“Remember the Ladies.”

Men have written history books, but the women set the score. Here is a small sample of my favorite historical ladies.

1. Abigail Adams

There’s a reason Laura Linney was chosen to portray her in the John Adams HBO miniseries: it was simply perfect casting. Abigail tops many a badass ladies list not only because she married one president and gave birth to another. Abigail was unlike any woman of her time.

Where most men in the 18th century considered their wives only as cooks and baby makers, John Adams constantly sought out his wife’s opinion on many political matters. When John was in Philadelphia during the summer of 1776, she wrote to her husband, urging him to “remember the ladies” during America’s fight for independence. If you love a good romance, a selection of the hundreds of letters they wrote to each other can be found in My Dearest Friend. It’s because of these letters that we have such a documented grasp on the amazing woman she was. Abigail was also an advocate of a woman’s right to own property and education. She believed that women should not submit to their husbands, but should be educated and treated more as equals.

Remember the Ladies, and be more generous and favorable to them than your ancestors. Do not put such unlimited power into the hands of the Husbands. Remember all Men would be tyrants if they could. If particular care and attention is not paid to the Ladies we are determined to foment a Rebellion and will not hold ourselves bound by any Laws in which we have no voice or Representation.”

Abigail to John Adams, March 1776

Abigail is the definitive woman of the Revolution due to her wit, charm, and intelligence. She was unmatched during her time and still revered today.

2. Martha Jefferson

Unlike Abigail, we know practically nothing about the woman who stole Thomas Jefferson’s heart. We aren’t even completely sure the above silhouette is hers. But we do know she was supposedly incredibly beautiful and kind. She was described as exceedingly intelligent, very musical, advanced in needlework, and ran Monticello when her husband was away.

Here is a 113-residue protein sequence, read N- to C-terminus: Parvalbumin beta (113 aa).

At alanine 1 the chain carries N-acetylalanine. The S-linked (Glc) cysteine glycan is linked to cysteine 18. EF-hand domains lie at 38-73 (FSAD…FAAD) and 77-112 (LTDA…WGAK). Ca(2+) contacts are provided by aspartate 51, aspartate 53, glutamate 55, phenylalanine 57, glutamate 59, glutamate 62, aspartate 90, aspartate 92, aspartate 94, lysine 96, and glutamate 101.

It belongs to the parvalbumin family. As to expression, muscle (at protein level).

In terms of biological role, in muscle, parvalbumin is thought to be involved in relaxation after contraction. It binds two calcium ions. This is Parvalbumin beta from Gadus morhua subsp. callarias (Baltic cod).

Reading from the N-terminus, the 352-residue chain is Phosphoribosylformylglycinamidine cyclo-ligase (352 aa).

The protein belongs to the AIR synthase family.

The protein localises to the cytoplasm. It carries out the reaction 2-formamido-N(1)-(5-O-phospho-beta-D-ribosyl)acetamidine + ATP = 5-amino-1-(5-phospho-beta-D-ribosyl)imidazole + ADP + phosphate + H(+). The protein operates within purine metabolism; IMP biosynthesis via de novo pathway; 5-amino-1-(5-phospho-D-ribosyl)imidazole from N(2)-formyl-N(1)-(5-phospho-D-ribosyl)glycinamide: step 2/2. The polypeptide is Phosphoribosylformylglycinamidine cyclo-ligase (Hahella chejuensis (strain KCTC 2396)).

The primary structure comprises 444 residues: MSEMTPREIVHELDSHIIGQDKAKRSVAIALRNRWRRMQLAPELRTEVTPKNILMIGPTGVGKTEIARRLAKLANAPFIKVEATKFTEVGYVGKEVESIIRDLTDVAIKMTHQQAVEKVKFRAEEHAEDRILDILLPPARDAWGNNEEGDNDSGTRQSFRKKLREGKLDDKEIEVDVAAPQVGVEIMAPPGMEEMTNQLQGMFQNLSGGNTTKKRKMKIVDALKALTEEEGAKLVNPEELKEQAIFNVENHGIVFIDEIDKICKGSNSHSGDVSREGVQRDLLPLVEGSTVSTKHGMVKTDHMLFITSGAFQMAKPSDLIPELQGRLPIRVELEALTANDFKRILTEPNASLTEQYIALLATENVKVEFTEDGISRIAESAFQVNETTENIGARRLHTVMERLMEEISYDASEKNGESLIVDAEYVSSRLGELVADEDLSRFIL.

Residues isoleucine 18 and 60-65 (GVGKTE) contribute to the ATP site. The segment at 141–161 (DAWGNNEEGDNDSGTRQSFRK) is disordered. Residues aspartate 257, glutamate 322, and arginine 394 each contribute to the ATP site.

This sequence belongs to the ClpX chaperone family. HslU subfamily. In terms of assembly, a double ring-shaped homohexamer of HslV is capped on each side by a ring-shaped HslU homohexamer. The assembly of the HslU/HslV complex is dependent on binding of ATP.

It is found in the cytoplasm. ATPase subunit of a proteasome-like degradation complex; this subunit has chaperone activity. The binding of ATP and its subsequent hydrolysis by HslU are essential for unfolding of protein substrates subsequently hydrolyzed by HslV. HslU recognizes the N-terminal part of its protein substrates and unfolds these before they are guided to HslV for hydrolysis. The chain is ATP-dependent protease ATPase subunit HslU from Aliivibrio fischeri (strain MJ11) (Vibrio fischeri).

She started the production of beer at Monticello, which Thomas continued for the rest of his own life. Neighbors and even their own slaves adored Martha, and she was often found in the kitchen helping prepare meals when she wasn’t ill. During her term as First Lady of Virginia, she raised fund to support the American troops and joined with the Ladies Association of Virginia to raise $300,000 for linen shirts for Washington’s freezing army.

Martha died when she was 33, after being married to Jefferson for only 10 years. Jefferson never remarried. Her kind and caring nature lives on throughout the numerous places in Charlottesville, Virginia named after her, including Martha Jefferson Hospital.

3. Elizabeth Hamilton

Elizabeth (or Eliza or Betsey, as Hamilton called her) was the envy of all 18th century women when she won the heart of Solider heartthrob, Alexander Hamilton. Together they had eight children before Hamilton’s untimely death in 1804 (See Duel!). Eliza outlived her husband by fifty years, passing away at the age of 97 in 1854. Throughout her life, she staunchly defended her husband against critics and even stood by him during personal scandals. She devoted her life to protecting her husband’s image, hired assistants to sort his papers and recruited biographers to tell his story.

Even though her husband left her with a brood of children and mountain of debt, Eliza never remarried. Instead, she focused her energy on helping those less fortunate by co-founding New York’s first private orphanage, the New York Orphan Asylum Society. In her later years, Eliza lived in Washington DC, where she and Dolley Madison raised money to fund the Washington Monument.

4. Sybil Ludington

We all know the rhyme, “Listen my children and you shall hear/Of the midnight ride of Paul Revere.” But Paul Revere wasn’t the only midnight rider, though he is the most famous.

On April 26, 1777, 16-year-old Sybil Ludington mounted her horse, Star, and rode 40 miles, more than twice the distance Revere rode, from Carmel, NY to Mahopac, to Kent Cliffs anad Farmers Mill before returning home, warning residents of the British marching on nearby Danbury, Connecticut.

During the nearly nine hour ride, she galloped through mud and rain, and defended herself against a highwayman with a large stick. Though the soldiers arrived too late to save Danbury, Sybil was hailed as a hero and was even congratulated by General George Washington.

Since 1979, the Sybil Ludington 50k Footrace is held in Carmel, NY and traces her famous route.

Do you have a favorite historical lady? Leave her name and cause in the comments below!

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